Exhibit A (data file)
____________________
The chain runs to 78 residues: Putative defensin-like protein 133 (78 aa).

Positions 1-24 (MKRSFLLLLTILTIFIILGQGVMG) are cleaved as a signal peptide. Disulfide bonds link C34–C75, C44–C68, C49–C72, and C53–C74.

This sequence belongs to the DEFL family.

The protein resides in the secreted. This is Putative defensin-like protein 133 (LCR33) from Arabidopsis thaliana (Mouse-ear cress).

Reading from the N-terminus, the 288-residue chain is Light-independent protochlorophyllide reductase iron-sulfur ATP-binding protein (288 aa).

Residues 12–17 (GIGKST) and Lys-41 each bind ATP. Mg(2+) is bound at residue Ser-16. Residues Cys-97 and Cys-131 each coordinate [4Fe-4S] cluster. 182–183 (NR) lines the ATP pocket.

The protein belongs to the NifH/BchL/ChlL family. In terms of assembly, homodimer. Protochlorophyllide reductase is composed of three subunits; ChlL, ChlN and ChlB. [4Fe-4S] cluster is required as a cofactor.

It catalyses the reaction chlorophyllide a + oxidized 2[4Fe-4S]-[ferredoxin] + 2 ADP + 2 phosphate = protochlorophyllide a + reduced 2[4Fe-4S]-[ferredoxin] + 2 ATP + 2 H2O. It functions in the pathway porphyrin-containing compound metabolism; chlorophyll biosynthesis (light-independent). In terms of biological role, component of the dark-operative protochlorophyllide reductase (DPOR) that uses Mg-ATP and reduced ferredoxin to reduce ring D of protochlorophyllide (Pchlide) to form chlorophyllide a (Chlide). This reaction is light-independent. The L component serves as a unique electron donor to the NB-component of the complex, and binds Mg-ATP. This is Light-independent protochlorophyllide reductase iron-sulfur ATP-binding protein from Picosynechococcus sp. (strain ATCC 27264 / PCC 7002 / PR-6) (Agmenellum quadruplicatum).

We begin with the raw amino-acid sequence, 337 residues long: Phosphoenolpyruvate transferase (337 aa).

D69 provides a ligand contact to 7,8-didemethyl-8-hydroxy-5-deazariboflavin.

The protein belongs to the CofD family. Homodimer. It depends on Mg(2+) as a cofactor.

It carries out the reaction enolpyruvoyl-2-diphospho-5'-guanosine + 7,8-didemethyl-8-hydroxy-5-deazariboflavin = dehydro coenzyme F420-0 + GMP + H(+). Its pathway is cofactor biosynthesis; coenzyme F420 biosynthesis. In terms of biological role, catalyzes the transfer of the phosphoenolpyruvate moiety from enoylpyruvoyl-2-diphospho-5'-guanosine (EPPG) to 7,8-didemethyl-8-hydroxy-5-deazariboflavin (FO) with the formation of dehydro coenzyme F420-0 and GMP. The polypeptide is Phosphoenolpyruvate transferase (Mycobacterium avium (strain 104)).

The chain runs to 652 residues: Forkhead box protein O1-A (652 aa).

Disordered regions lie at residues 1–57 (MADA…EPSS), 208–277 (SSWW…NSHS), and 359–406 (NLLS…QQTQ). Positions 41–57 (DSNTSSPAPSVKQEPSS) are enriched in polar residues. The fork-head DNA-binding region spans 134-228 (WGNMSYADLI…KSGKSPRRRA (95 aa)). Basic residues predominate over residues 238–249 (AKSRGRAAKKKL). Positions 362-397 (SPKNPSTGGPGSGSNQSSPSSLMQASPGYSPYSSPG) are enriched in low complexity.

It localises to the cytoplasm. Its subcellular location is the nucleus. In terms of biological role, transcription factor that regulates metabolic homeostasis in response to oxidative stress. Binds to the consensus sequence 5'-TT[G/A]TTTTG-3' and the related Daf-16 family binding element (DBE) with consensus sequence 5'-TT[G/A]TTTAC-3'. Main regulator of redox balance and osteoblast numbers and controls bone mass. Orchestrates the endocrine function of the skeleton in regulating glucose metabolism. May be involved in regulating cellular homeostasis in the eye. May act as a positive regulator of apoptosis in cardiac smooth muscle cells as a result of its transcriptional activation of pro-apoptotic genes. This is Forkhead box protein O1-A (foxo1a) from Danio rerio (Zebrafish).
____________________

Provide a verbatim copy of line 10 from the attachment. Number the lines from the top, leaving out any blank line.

D69 provides a ligand contact to 7,8-didemethyl-8-hydroxy-5-deazariboflavin.